Giving a character a new identity (by giving it some secondary weight)

by Michael S. Kaplan, published on 2007/02/17 17:00 -05:00, original URI:

Hatter Jiang asks over on the MSDN Forums:

I found a bug when I am programing:
when I use like this:


is returns -1,when it should return 9;


is OK.

and belows all worked well:


My environment is :
Windows XP SP2(English Edition + Mutil-Language Pack) + .NET Framework v2.0.50727+Visual Studio 2005

PS: It works well in javascript.

Although at least one other person also confirmed this to be a "bug", the truth is that it is entirely by design, and the way collation works on Windows and the .NET Framework.

The trailing character at the end of the string is U+ff9e, a.k.a. HALFWIDTH KATAKANA VOICED SOUND MARK. It is treated as a diacritic attached to the preceding character, and as such it modifies it's identity, the same way that a latin letter plus a diacritic is not equal to the latin letter by itself.

It is the same issue that causes people to mistakenly identify this issue as a bug.

In fairness to Hatter Jiang, this is not strictly speaking quite as clearcut of an issue as the other one when the TAB is used as the base character, since the HALFWIDTH KATAKANA VOICED SOUND MARK is not really identical to the European notion of a diacritic. But it is given a secondary weight, and this is the way secondary sort weights are handled in both managed and unmanaged code....

And if you want, you can always use the IgnoreDiacritic flag on the CompareInfo.IndexOf method. :-)


This post brought to you by(U+ff9e, a.k.a. HALFWIDTH KATAKANA VOICED SOUND MARK)

# dono on 17 Feb 2007 9:31 PM:

Not to mention that attaching U+FF9E to wa is entirely meaningless. Also, it goes without saying that the velar glide /w/ is already voiced.

# Jason Truesdell on 17 Feb 2007 9:34 PM:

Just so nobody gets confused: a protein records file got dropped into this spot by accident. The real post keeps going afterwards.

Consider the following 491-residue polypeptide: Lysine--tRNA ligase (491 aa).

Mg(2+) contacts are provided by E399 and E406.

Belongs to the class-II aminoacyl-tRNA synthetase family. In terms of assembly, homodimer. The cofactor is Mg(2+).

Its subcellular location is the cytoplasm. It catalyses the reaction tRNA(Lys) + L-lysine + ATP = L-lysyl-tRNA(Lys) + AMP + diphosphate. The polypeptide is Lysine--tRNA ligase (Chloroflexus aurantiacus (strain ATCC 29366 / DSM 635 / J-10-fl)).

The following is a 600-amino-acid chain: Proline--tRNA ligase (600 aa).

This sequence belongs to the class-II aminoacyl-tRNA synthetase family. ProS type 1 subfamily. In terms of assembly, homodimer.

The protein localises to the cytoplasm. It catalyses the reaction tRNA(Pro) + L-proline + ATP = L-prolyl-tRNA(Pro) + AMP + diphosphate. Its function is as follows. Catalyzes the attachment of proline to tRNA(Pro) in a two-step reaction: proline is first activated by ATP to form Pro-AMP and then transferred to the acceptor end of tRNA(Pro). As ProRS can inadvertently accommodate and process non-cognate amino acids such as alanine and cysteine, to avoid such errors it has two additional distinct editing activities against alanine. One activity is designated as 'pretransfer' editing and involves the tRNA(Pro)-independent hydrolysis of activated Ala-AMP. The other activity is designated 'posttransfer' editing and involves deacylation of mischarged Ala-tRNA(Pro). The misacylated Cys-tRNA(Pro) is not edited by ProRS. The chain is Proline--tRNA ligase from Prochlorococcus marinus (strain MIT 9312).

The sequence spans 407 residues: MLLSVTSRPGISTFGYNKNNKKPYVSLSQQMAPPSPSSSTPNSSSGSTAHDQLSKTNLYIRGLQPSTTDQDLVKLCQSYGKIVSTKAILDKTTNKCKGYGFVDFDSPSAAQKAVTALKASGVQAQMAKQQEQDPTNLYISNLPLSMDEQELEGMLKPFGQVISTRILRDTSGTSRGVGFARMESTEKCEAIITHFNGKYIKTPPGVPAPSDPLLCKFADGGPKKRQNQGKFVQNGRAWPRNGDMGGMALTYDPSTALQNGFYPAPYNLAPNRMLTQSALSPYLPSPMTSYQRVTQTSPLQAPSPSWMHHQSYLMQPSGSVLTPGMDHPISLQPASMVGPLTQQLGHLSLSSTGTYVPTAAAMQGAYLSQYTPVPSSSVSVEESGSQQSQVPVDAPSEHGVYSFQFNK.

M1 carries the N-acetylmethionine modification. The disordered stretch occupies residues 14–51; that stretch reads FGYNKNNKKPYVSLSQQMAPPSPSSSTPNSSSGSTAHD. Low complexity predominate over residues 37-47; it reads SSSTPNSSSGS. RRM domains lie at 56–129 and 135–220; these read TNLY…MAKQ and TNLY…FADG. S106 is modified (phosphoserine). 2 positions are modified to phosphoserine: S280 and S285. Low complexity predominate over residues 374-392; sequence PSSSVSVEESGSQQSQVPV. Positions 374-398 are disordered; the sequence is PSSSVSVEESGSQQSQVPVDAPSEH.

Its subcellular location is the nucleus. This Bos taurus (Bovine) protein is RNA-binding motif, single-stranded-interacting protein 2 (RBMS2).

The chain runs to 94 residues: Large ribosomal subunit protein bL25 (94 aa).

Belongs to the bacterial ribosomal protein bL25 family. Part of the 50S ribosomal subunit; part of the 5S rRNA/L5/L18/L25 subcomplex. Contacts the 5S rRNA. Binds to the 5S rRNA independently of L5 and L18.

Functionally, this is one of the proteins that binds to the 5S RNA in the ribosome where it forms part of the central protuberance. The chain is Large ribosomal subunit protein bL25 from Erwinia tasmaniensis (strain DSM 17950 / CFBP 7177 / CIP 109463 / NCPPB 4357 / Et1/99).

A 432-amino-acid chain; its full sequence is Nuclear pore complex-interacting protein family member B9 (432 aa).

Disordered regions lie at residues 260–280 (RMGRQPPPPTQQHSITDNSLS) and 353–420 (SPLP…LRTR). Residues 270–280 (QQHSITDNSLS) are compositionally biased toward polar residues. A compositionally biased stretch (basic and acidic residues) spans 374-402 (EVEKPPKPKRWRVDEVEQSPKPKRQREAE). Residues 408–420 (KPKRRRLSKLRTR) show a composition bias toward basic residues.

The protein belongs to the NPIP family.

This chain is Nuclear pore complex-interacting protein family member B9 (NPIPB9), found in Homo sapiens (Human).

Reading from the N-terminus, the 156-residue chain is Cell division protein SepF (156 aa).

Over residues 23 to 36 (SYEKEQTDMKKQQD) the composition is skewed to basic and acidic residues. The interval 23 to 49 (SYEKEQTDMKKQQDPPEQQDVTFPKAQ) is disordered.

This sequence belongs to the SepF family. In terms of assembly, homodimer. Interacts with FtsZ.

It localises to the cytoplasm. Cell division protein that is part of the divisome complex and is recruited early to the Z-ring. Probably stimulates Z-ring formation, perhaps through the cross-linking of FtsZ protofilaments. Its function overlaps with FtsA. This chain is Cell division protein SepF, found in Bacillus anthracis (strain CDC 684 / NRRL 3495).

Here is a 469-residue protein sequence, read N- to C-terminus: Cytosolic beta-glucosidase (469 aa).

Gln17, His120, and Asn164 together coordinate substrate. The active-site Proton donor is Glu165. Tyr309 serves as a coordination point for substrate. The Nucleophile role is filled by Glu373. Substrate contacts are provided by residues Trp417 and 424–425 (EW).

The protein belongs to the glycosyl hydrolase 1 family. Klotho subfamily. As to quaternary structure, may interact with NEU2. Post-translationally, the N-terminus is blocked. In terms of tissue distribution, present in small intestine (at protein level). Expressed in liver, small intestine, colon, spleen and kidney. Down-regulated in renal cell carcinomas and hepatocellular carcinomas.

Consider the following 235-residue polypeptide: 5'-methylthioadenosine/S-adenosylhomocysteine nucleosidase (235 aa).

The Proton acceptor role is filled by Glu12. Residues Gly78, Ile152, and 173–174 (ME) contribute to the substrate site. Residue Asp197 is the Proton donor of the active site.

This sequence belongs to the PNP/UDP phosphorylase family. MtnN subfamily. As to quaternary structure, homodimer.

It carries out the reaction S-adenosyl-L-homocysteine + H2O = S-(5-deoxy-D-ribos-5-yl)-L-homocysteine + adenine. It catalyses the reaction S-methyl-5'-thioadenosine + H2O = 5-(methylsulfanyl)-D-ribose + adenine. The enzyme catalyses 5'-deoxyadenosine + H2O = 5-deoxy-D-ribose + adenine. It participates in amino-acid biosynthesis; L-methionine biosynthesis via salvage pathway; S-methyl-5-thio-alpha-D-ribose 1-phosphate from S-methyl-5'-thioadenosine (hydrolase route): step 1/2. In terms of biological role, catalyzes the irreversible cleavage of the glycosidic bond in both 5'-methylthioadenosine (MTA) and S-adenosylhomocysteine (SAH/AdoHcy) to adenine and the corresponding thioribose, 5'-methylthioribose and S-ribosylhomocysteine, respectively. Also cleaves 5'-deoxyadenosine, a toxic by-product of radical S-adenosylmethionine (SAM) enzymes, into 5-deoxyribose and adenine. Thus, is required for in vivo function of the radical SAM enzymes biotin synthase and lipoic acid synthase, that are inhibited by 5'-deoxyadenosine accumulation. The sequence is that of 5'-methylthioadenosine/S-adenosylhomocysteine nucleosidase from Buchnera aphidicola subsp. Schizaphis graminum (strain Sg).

It's probably also important to point out that the reported behavior is more linguistically appropriate than what Hatter expects. ヷ should not match ワ. If the katakana were fullwidth, we wouldn't want to match ワ for ヷ (not sure if that's actually in common use; see the brief, which is in Japanese, for information); "va" does not contain "wa". The default behavior of IndexOf seems to be consistent with Unicode KC normalization, which is almost always going to be more linguistically appropriate than a codepoint-only comparison.

Generally, ヷ will be substituted with ヴァ in Japanese typography anyway, so the issue is almost moot.

Of course, the character specified is tricky because this form is a fairly recent use of katakana, attempting to represent v sounds more faithfully in Japanese, and there are inconsistencies in actual usage. (バイオリン、ヴァイオリン, maybe even ヷイオリン could be imagined).

Some people argue that a search for バイオリン should include matches for ヴァイオリン, since they are relatively simple orthographic variants.

However, I doubt even they would want to have ヴァイ match ワイ (vie/why). Accordingly, the default behavior of .IndexOf seems reasonable to me, and more appropriate than JavaScript's behavior.

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referenced by

2007/07/06 A non-spacing mark and a diacritic are not always the same thing

2007/02/17 Why I think System.String.IndexOf(Char) sucks

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